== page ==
A screenwriter can spend months, or even years, perfecting a script. However, sometimes, the most iconic lines uttered on the silver screen aren’t the result of a writer at the top of his or her game, but rather an actor offering up some creative ad-libbing.
If you want to know which of your favorite stars are amazing improvisers, we’ve got you covered: we’ve compiled the 50 greatest ad-libbed lines of all time, from the hilarious to the tear-jerking. So read on, and remember: Spoilers lay ahead. And if you want to improve your own ability to make quick-witted quips, discover these 15 Easy Ways to Be More Funny.
“I’m king of the world”
The most famous like from Titanic wasn’t even in the script. When Leonardo DiCaprio got on the ship for the first time, he shouted the phrase, and James Cameron liked it so much that he put it in the movie. And for more trivia about your favorite movies, check out these 30 Movie Facts That Will Blow Your Mind.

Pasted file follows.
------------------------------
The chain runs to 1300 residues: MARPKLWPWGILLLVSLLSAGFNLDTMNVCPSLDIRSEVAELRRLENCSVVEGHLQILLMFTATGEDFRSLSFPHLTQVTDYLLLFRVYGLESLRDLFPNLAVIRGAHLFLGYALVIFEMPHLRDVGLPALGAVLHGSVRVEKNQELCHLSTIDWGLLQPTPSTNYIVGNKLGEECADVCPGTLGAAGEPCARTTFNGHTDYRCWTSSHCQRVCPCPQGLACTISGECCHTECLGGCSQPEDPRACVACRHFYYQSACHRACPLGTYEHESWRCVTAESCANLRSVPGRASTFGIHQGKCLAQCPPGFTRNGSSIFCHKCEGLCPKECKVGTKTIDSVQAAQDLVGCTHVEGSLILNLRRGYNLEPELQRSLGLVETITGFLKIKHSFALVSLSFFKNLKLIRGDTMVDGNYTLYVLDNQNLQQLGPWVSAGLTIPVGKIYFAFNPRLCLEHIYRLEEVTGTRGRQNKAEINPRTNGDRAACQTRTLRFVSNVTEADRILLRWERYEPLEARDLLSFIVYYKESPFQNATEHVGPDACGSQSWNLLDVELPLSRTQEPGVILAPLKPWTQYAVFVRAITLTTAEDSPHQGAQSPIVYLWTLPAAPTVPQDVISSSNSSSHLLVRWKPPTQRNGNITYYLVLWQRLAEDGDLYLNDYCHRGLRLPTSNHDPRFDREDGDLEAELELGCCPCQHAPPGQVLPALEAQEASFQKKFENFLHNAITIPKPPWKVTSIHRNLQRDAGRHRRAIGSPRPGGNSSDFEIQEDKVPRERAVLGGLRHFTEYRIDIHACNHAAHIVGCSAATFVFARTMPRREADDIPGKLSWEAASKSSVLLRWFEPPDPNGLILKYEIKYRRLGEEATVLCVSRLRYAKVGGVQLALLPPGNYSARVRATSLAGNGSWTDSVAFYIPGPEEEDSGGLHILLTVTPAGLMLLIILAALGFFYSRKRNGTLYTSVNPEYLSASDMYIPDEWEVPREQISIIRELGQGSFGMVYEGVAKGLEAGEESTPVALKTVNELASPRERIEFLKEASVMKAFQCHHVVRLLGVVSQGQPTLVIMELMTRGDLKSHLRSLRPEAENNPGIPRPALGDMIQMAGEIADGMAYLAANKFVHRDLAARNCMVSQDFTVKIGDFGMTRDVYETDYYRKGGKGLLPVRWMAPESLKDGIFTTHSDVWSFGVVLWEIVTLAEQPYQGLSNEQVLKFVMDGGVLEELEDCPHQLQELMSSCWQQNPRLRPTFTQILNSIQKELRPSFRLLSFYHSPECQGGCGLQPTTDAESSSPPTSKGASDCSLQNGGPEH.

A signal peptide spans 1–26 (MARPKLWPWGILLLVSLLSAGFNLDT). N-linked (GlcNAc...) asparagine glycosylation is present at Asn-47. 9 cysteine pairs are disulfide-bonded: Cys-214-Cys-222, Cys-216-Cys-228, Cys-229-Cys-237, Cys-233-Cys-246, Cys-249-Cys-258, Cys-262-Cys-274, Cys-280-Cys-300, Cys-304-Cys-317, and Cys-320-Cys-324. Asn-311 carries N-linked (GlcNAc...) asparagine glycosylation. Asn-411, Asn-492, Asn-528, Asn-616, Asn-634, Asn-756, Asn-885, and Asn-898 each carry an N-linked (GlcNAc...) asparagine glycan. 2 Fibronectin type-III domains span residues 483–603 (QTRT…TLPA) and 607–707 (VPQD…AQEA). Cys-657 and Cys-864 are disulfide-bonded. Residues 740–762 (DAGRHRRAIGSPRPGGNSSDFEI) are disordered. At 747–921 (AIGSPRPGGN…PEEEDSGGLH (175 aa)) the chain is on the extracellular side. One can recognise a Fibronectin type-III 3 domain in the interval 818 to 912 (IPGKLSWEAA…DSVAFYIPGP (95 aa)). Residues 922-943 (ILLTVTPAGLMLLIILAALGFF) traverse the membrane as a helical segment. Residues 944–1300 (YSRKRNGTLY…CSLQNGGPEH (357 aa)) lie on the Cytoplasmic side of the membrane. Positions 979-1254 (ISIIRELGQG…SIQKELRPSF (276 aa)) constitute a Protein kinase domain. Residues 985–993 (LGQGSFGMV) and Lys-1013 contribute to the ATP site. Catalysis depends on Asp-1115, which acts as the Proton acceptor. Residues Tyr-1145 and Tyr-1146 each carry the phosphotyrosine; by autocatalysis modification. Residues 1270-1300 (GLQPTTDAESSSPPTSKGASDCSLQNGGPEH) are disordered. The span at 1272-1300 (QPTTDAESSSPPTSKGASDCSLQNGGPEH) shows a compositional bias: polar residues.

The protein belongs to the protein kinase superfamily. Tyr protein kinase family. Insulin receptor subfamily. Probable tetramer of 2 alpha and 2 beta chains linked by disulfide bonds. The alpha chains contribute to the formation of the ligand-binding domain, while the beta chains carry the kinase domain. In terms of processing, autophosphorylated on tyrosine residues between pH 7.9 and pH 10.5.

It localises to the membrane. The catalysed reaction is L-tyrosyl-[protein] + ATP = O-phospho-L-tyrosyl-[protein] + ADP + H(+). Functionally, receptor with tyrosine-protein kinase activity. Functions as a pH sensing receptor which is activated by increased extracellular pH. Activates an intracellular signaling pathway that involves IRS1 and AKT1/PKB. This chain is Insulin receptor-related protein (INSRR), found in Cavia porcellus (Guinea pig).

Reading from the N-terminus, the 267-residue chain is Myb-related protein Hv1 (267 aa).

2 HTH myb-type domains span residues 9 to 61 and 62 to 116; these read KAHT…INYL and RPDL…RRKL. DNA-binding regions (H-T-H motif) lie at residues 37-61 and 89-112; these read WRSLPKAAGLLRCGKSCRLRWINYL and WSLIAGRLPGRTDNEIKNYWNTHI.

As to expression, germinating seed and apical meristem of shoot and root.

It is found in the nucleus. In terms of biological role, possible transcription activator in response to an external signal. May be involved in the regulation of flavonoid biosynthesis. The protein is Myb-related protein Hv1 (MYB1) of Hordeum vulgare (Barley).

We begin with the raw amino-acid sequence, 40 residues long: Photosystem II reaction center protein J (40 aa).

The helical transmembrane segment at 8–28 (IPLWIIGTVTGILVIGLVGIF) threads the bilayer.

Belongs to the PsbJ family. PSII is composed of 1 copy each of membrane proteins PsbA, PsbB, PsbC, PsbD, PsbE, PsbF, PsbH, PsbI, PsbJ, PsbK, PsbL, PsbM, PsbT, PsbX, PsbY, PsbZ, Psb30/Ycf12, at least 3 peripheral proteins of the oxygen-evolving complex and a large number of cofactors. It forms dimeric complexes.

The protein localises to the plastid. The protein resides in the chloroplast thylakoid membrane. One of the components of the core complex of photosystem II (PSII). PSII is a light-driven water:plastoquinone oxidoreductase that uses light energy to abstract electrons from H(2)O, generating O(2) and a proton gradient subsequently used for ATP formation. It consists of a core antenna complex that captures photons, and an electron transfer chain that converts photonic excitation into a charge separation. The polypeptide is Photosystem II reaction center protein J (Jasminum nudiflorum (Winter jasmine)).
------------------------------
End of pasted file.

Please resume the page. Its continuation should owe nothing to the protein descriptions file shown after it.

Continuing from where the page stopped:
“Alright, alright, alright”
The now classic line in Dazed and Confused that properly introduced the world to Matthew McConaughey was an ad-lib by the actor himself. McConaughey wasn’t originally supposed to be in the scene, but the director decided to throw him in and gave him 30 minutes to prepare. The rest is history.
Jack Nicholson shouting “here’s Johnny” is undoubtedly one of the most memorable moments from The Shining, but the line was made up by Nicholson, who destroyed nearly 60 doors trying to get the scene right. Perhaps even more surprisingly, the line almost didn’t make it past the cutting room. And to learn more about The Shining, discover the 15 Most Haunted Places in America.
“I’m in a glass case of emotion”
The cast of Anchorman, famously full of improvisers, was likely full of whimsical additions to the script. However, the line “I’m in a glass case of emotion,” uttered by Will Ferrell, is so perfect that it’s hard to believe it wasn’t scripted. And if comedy is your thing, check out The 30 Funniest Movies of All Time.